Why abortion matters this election
If you’ve been keeping up with our manifesto analysis, it won’t have escaped your notice that abortion has made it onto the pages of two of the major party manifestos.
This is highly unusual. Abortion, traditionally a conscience issue, is rarely the subject of a party’s manifesto pledge.
So why has the issue of abortion become such a prominent issue this election? It’s because of a widespread campaign by abortion lobbyists and providers to remove all current safeguards on abortion.
Despite the fact that over 200,000 abortions occur every year – and around 9 million since the Abortion Act was passed in 1967 – this fact has not deterred those who seek to overhaul our current law and liberalise it further.
If abortion has made it into manifestos, this means it is highly likely that in the next Parliament we will see abortion proponents seek to use any means they can to secure a change to the law – now with the backing of their party.
The pro-abortion lobby have made it clear that they intend to use the Domestic Abuse Bill when it reappears in the next Parliament as a legislative vehicle to change the law. They seek to repeal the Offences Against the Person Act 1861, the law that currently underpins our abortion law. This will make the Abortion Act 1967, which sets out grounds for legal abortion, defunct.
Although an unborn baby has no ‘rights’ per se, the 1861 Act does at the very least recognise that a baby in the womb is a life worthy of a degree of protection. In the next Parliament we could therefore see preborn babies removed from existence – devoid of all legal recognition.
These changes will alter the legal status of all preborn babies – in every pregnancy. You can’t have a baby recognised as a legal person in one situation, and not in another. Therefore, every pregnant woman will have to reconcile themselves to the fact that their child is non-existent in a legal sense. If they lose their child through being attacked or poisoned, there is no recognition of that loss in the law – no justice for the loss of their baby.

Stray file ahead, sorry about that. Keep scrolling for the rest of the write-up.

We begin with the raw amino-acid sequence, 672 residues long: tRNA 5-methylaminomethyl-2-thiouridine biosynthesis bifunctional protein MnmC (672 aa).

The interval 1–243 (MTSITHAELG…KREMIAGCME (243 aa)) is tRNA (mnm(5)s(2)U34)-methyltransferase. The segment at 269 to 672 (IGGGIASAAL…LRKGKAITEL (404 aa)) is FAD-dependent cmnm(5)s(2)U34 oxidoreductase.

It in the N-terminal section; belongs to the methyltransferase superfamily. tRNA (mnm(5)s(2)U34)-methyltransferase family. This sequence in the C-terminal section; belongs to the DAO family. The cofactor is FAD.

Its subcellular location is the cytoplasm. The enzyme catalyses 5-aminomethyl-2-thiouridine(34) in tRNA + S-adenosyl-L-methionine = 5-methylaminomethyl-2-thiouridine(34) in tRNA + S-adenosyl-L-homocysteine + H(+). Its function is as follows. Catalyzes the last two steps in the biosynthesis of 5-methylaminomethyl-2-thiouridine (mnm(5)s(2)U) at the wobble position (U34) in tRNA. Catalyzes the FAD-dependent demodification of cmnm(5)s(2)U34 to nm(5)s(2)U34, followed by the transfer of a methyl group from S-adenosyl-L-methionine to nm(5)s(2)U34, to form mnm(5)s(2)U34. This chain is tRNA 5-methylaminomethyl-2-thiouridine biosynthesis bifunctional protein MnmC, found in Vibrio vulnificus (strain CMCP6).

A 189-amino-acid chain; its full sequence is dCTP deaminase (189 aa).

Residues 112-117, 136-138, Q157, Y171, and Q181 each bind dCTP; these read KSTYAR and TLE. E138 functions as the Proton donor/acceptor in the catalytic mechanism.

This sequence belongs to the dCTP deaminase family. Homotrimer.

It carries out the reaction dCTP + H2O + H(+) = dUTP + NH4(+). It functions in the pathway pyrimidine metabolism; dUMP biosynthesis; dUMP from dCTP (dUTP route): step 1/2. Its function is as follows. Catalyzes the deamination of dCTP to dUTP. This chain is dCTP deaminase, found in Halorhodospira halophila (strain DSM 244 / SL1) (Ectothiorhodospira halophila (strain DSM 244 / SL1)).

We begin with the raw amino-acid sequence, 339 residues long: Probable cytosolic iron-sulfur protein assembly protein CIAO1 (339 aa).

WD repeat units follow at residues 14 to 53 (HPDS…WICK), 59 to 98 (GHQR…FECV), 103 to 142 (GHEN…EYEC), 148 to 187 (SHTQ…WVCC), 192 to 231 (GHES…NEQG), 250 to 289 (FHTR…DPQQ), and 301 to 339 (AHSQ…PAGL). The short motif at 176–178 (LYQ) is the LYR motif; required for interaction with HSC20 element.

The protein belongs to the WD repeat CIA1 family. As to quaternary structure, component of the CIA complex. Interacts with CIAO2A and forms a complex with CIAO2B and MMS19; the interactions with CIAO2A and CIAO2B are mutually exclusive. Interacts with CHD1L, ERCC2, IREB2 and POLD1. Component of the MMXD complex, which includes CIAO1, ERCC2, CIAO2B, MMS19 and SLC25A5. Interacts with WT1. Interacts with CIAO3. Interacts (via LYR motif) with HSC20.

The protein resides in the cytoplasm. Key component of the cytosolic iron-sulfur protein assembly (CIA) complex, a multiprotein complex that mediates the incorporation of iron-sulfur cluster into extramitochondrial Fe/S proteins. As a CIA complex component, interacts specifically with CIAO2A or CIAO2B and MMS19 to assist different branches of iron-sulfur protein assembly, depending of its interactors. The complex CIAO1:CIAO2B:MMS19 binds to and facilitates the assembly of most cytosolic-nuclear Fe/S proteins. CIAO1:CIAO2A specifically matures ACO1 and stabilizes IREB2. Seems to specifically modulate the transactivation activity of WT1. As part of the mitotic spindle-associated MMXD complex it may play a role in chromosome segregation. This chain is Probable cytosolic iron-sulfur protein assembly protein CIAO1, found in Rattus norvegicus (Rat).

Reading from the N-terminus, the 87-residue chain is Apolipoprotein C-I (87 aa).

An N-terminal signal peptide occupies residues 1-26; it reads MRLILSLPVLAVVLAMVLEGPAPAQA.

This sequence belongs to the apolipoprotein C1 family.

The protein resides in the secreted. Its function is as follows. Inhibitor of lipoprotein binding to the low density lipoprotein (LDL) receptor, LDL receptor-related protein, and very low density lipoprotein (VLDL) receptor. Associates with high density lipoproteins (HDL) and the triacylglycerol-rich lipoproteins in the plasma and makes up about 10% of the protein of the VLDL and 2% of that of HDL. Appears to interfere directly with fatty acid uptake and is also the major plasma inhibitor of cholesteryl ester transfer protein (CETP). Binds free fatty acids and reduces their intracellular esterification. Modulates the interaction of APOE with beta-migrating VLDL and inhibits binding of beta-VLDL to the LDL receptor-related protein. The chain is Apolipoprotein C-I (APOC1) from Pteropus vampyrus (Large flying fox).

Parents who have tragically had a stillborn baby pre-24 weeks’ gestation are currently campaigning for a change in the law, in order to have their baby recognised and registered as a death. Who is opposing this move? Abortion providers – because they know babies can’t be people in one sense, but also legally terminated. If they are people, they have the right to life. Imagine losing a baby and then being told it effectively never existed?
This law change is not what the public want. Whilst most people describe themselves as pro-choice, when people are questioned in detail about their beliefs, they favour further protection of preborn babies.
For example, polling in 2017 found that 60% of the general population and 70% of women want to see abortion time limits reduced to 20 weeks. The vast majority also want a ban on sex-selective abortions, and the introduction of pre-abortion counselling and waiting periods. Only 1% of people want to see abortion decriminalised up to birth – something that is being promoted by abortion groups such as BPAS.
At the heart of the abortion debate is this question: who is the unborn? Do they have the right to life? Rather than grappling with this core ethical question, this move to overhaul our laws are guised in soundbites about ‘choice’, and an illusion that women are being made into criminals on a daily basis for seeking abortion – something that is just factually incorrect. There is absolutely no reference to the central issue in the debate – the other life involved in every pregnancy.
Abortion matters in this election because it will have wide-reaching ripple effects for all pregnancies – not just those that end in abortion.
Abortion matters in this election because this Parliament could erase the legal existence of preborn babies altogether.
Abortion matters in this election because this is about life and death: too many babies’ lives ended, and too many women’s lives shattered through abortion should tell us this is not a change conducive to a flourishing society.
Even if there aren’t enough pro-life candidates elected to stop this impending overhaul of our laws, at the very least we need voices in Parliament who will speak up against it and defend women and babies. Let’s find out where our candidates stand on this and pray that God raises up MPs to stand for those who are the most vulnerable in our society.
Communications Officer at CARE